Friday, July 19, 2013

Brute facts and explanations

I've been mulling over an axiom I've come up with (at least, I think it's original), but I welcome thoughts on it.

Axiom: For any brute fact f1, if f1 is capable of explaining some other fact f2, then f1 possibly has an explanation.

The axiom appears to have intuitive support, but I'm looking for more than that.  If we consider that f1 stands in some sort of explanatory relationships, then is it not a double-standard to say that while f1 can explain f2, f1's being explained is impossible?


  1. I do not really understand this. To my knowledge a brute fact is a fact that cannot be explained, so to say that f1 is a brute fcat and f1 can possibly have an explanation seems like a contradiction to me.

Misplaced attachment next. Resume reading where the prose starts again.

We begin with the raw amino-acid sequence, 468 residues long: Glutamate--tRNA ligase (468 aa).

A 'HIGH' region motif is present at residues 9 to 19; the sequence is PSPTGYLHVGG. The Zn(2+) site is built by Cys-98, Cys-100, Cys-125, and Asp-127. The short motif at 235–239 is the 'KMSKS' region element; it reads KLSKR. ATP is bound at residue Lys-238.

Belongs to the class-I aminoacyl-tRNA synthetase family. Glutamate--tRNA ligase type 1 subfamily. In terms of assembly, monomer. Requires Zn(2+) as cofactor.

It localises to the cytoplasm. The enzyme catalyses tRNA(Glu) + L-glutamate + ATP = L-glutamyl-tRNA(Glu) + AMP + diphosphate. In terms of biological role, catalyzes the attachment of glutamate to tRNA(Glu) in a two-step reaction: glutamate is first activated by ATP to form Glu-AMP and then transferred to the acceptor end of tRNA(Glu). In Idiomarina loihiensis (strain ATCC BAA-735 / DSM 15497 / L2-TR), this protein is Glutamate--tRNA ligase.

I think you' better rephrase your axiom to," For any fact f1 ..." instead od "For any brute fact f1..."

  2. I'm using the term in the sense that a brute fact is a fact that has no explanation, not a fact that cannot possibly have an explanation. The latter is then an open question. Granted, some people do use "brute fact" as a description of a fact that cannot possibly be explained.

  3. Basically, I want to make it clear that f1 may be unexplained in the actual world, but is explained in some possible world. Instead of "brute fact," you could say, "unexplained fact."